There's good news and bad news for financial stocks.

The good news: Merrill Lynch (NYSE:MER) isn't playing games anymore, deciding to dump more than $30 billion in mortgage-related assets in a move to rid itself of as many sickly holdings as possible.

The bad news: It did so at less than fire-sale prices, and it must now raise billions of dollars in capital because of the sale. That's no good for other financial companies hoping for a rebound anytime soon.

The floodgates open
According to the Wall Street Journal, Merrill agreed to dump more than $30 billion in assets at -- no joke -- $0.22 on the dollar. It had been holding the securities on its books at a higher price, leaving a writedown of at least $5.7 billion on the horizon. As a result of this all-out-surrender strategy, Merrill will sell $8.5 billion in stock, diluting existing shareholders by an agonizing 38%. Yowzas.

Surprisingly, Merrill's stock didn't move too much Tuesday morning; it was even in the green at one point. Like a huge sigh of relief, the stock's subdued reaction is indication that investors couldn't give a hoot about how much capital has to be raised, or how much the losses will eventually total. They just want these CDO shenanigans buried once and for all.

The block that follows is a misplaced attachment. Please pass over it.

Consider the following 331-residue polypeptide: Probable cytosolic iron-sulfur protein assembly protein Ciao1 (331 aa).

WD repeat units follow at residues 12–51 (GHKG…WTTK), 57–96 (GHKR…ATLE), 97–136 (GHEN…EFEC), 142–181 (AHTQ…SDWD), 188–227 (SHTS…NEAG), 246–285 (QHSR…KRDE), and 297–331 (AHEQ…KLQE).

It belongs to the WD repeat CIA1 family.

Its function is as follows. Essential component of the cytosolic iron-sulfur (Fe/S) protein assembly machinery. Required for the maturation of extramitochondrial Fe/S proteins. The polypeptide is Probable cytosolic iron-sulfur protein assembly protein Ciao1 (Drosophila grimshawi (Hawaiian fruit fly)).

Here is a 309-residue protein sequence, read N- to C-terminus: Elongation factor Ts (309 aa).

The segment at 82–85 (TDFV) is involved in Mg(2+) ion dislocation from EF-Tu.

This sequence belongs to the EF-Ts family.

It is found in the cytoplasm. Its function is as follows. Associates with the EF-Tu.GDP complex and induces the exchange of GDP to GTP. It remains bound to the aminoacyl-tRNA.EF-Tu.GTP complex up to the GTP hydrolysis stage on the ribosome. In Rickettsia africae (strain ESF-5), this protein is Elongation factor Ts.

What it means for everyone else
Perhaps Merrill's doomsday debt scenarios are finally finished. Unfortunately, its actions signal that financial markets as a whole are, yes, probably about as bad as the naysayers predicted they'd be.

As Fool contributor Sham Gad noticed last December, when E*Trade (NASDAQ:ETFC) had to dump assets at $0.27 on the dollar, CDOs are extremely hard to price. Assets are worth what someone is willing to pay for them, and Merrill's move sends a clear message to other financial firms: These things are worth diddly-squat.

That could mean plenty more pain, especially for firms like Lehman Brothers (NYSE:LEH), Citigroup (NYSE:C), and UBS (NYSE:UBS), which continue to run around in circles writing down assets and raising capital to cover the losses of their love affair with CDOs.

The bottom line
You can look at this situation two ways: Either Merrill is a big scaredy-cat, dumping assets for much less than they're worth, or Merrill is the smart one, realizing that the true value of these assets is a pittance of what others are holding out for.

With real estate prices in the gutter, interest rates threatening to move higher, and an economic upturn nowhere in view, I'm sticking with the latter.

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Fool contributor Morgan Housel doesn't own shares in any of the companies mentioned in this article. The Fool has a disclosure policy.